In programming, a gotcha is a valid construct in a system, program or programming language that works as documented but is counter-intuitive and almost invites mistakes because it is both easy to invoke and unexpected or unreasonable in its outcome.
if (a = b) code;
It is syntactically valid: it puts the value of
a and then executes
a is non-zero. Sometimes this is even intended. However most commonly it is a typo: the programmer probably meant
if (a == b) code;
b are equal. Modern compilers will usually generate a warning when encountering the former construct (conditional branch on assignment, not comparison), depending on compiler options (e.g., -Wall option for gcc). To avoid this gotcha, there is a recommendation to keep the constants in the left side of the comparison, e.g.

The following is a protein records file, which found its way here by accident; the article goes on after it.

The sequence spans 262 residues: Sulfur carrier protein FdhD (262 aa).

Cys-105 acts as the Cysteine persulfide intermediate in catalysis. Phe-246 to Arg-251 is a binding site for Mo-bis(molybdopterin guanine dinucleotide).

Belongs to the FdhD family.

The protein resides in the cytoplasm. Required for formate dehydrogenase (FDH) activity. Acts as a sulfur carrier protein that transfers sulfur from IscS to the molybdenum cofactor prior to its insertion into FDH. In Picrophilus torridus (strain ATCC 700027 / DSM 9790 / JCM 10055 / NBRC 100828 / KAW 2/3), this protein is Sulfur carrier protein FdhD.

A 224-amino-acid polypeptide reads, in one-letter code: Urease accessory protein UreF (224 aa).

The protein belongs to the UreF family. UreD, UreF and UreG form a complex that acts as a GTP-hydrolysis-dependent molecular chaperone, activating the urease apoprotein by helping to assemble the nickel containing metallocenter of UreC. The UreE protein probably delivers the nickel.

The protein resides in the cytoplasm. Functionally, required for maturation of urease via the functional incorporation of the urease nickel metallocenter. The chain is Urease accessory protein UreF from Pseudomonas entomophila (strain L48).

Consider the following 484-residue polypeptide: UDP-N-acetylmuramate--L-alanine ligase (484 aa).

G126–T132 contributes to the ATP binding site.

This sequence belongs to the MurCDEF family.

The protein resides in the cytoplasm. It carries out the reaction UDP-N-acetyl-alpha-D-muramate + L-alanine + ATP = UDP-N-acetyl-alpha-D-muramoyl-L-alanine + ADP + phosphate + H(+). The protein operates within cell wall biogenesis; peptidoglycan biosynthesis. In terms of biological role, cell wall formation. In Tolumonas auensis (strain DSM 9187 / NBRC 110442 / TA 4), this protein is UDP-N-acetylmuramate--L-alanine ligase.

42 == x rather than
x == 42. This way, using
= instead of
== will cause a compiler error (see yoda conditions). Many kinds of gotchas are not detected by compilers, however.
Manage research, learning and skills at defaultLogic. Create an account using LinkedIn or facebook to manage and organize your Digital Marketing and Technology knowledge. defaultLogic works like a shopping cart for information -- helping you to save, discuss and share.